kimia bahanalam

Abstract

Saponins are bioactive compounds generally considered to be produced by plants to counteract pathogens and herbivores. Besides their role in plant defense, saponins are of growing interest for drug research as they are active constituents of several folk medicines and provide valuable pharmacological properties. Accordingly, much effort has been put into unraveling the modes of action of saponins, as well as in exploration of their potential for industrial processes and pharmacology. However, the exploitation of saponins for bioengineering crop plants with improved resistances against pests as well as circumvention of laborious and uneconomical extraction procedures for industrial production from plants is hampered by the lack of knowledge and availability of genes in saponin biosynthesis. Although the ability to produce saponins is rather widespread among plants, a complete synthetic pathway has not been elucidated in any single species. Current conceptions consider saponins to be derived from intermediates of the phytosterol pathway, and predominantly enzymes belonging to the multigene families of oxidosqualene cyclases (OSCs), cytochromes P450 (P450s) and family 1 UDP-glycosyltransferases (UGTs) are thought to be involved in their biosynthesis. Formation of unique structural features involves additional biosynthetical enzymes of diverse phylogenetic background. As an example of this, a serine carboxypeptidase-like acyltransferase (SCPL) was recently found to be involved in synthesis of triterpenoid saponins in oats. However, the total number of identified genes in saponin biosynthesis remains low as the complexity and diversity of these multigene families impede gene discovery based on sequence analysis and phylogeny.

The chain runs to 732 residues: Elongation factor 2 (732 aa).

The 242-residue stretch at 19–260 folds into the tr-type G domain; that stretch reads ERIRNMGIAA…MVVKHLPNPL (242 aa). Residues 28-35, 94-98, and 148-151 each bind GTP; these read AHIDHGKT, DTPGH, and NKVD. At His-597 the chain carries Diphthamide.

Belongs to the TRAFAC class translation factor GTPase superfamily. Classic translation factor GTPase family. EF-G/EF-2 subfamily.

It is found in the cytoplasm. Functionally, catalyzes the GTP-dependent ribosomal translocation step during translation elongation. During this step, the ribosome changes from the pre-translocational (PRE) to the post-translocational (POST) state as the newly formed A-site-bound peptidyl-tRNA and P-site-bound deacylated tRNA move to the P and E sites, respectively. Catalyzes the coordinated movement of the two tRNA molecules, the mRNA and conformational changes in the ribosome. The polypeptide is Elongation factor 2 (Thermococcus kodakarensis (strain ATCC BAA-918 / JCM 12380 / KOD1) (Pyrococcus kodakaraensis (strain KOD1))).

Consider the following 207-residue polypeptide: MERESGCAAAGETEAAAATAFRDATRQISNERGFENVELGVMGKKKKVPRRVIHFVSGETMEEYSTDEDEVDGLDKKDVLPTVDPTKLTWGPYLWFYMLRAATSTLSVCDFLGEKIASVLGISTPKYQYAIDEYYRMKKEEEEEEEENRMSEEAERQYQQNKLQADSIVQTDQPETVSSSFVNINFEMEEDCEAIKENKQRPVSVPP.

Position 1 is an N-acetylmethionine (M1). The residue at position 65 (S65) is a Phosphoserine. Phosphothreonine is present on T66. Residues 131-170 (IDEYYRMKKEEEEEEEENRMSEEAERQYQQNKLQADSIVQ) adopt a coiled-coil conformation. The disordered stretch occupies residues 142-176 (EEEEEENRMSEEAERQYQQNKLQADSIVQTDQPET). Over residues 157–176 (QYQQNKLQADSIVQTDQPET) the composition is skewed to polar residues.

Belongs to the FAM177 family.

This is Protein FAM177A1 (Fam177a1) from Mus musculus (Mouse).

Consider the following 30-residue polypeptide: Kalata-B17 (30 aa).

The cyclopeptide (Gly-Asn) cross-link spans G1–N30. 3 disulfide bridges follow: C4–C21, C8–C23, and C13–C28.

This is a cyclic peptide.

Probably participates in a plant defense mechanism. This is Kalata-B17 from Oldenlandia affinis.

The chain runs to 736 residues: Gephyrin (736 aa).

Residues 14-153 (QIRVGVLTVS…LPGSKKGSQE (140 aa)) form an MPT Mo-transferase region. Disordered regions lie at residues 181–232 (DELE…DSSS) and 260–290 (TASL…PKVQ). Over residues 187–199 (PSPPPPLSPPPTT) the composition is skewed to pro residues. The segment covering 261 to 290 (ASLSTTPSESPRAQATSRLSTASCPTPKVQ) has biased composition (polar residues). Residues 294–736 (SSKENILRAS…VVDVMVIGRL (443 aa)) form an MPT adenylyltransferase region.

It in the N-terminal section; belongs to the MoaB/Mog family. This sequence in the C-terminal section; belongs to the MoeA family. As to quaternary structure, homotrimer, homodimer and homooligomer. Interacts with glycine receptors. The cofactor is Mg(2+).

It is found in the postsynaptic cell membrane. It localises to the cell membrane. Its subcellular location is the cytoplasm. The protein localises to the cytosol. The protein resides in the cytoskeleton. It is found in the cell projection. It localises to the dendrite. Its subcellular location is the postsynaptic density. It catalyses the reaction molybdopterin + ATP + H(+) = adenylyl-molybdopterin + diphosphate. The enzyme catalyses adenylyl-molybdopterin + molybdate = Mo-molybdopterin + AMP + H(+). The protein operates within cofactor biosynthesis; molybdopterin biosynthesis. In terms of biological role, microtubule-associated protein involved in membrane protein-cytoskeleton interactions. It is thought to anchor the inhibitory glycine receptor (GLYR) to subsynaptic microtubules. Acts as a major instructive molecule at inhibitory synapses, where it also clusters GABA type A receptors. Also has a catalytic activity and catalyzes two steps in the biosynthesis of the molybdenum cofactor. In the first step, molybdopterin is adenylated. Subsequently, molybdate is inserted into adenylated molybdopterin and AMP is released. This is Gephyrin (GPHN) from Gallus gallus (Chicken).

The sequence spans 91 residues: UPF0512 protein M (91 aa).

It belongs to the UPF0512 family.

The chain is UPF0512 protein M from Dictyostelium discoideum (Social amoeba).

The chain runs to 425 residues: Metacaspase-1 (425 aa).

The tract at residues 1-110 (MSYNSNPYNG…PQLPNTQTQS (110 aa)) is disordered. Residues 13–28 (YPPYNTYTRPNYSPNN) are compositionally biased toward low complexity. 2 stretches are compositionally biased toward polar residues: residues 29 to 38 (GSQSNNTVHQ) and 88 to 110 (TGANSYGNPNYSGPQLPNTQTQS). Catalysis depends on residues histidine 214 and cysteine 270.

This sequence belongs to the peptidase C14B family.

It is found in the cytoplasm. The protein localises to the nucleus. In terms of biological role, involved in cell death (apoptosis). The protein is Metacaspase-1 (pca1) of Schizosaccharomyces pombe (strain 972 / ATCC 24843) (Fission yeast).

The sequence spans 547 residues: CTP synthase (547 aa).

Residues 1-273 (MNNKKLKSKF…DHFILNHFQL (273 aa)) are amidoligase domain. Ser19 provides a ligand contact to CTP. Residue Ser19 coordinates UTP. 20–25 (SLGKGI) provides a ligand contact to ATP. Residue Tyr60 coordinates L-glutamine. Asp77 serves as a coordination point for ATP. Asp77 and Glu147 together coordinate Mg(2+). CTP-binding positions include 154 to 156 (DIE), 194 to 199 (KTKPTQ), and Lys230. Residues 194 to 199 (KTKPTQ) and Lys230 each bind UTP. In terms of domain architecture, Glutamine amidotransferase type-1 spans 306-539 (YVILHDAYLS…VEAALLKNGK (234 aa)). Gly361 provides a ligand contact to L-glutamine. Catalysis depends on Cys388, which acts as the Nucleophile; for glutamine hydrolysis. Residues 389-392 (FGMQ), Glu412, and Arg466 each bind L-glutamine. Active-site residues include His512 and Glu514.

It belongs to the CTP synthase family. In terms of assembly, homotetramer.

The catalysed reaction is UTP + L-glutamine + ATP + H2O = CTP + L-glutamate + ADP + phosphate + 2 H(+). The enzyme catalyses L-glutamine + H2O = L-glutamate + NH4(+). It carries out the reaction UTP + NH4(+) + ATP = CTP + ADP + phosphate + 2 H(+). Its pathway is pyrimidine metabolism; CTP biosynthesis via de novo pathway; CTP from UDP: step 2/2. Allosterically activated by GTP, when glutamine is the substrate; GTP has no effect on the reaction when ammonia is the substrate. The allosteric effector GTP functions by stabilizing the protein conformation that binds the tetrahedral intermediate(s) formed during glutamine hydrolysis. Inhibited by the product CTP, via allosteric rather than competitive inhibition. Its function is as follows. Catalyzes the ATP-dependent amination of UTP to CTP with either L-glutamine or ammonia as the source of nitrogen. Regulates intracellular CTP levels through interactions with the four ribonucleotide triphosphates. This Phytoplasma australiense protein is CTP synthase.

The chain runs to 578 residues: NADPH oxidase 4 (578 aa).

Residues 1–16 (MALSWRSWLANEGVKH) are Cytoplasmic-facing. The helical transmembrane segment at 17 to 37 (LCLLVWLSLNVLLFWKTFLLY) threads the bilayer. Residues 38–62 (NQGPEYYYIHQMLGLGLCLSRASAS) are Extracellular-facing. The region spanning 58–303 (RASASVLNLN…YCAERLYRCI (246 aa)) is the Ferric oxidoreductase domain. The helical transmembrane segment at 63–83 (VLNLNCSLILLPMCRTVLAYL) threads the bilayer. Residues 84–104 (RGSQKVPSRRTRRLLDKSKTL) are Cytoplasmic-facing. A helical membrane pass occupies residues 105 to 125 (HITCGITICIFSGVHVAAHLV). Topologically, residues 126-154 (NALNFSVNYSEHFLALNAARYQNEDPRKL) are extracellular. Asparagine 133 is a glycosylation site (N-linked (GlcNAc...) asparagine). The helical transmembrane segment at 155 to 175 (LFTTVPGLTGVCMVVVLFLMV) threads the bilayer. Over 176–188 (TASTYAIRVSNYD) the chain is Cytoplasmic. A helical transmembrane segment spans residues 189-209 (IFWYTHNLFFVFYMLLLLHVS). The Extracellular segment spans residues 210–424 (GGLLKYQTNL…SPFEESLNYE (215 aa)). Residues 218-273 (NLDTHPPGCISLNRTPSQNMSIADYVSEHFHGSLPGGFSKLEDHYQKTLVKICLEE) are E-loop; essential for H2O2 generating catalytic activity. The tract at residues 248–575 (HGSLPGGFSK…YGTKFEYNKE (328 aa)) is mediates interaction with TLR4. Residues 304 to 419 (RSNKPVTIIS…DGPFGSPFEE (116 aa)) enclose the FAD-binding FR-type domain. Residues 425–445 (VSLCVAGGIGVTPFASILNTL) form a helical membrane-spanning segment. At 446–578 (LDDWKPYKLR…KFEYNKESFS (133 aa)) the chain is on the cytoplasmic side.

This review summarizes current knowledge of triterpenoid saponin biosynthesis in plants, molecular activities, evolutionary aspects and perspectives for further gene discovery.


Graphical abstract

Biosynthesis of triterpenoid saponins branches off phytosterol anabolism by alternative cyclization of 2,3-oxidosqualene. Mainly P450s and UGTs are involved in further biosynthetic steps.

Research highlights

► Saponins are bioactive compounds participating in plant defense. ► Saponins derive from phytosterol biosynthesis. ► OSCs mediate oxidosqualene cyclization. ► P450s catalyze sapogenin modification. ► UGTs are involved in conferring biological activity of saponins.

Keywords

  • Saponins;
  • Hemolytic activity;
  • Triterpenes;
  • Oxidosqualene cyclases;
  • Cytochromes P450;
  • UDP-gylcosyltransferases;
  • Phylogeny;
  • Gene discovery

Figures and tables from this article:

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Fig. 1. Examples for saponins from Saponaria officinalis (soapwort) and Quilllaja saponaria (soapbark). Both plants produce complex mixtures of triterpenoid saponins, with at least 13 compounds in S. officinalis (Koike et al., 1999) and up to around 70 structurally discrete saponins in Q. saponaria (Bankefors et al., 2008).
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Fig. 2. Two representative triterpenoid (oleanolic acid) and steroidal (diosgenin) sapogenin skeletons.
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Fig. 3. Example of a steroidal glycoalkaloid aglycone skeleton (solasodine).
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Fig. 4. Monodesmosidic (3-O-β-d-glucopyranosyl-(1,4)-β-d-glucopyranosyl-oleanolic acid; A) and bidesmosidic (3-O-β-d-glucopyranosyl-(1,4)-β-d-glucopyranosyl-olean-12-en-28-O-β-d-glucopyranosyl ester; B) saponins.
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Fig. 5. Schematic models of the molecular mechanisms of saponin activities towards membranes. Saponins integrate with their hydrophobic part (sapogenin) into the membrane. Within the membrane they form complexes with sterols, which subsequently, driven by interaction of their extra-membranous orientated saccharide residues, accumulate into plaques. Sterical interference of these saccharide moieties causes membrane curvature subsequently leading to (A) pore formation in the membrane (Armah et al., 1999) or (B) hemitubular protuberances resulting in sterol extraction via vesiculation (Keukens et al., 1995). Alternatively, after membrane integration saponins may migrate towards sphingolipid/sterol enriched membrane domains (C) prior to complex formation with the incorporated sterols, thereby interfering with specific domain functionalities (Lin and Wang, 2010). Similarly to (B), accumulation of saponins in confined membrane domains has further been suggested to cause deconstructive membrane curvature in a dose-dependent manner.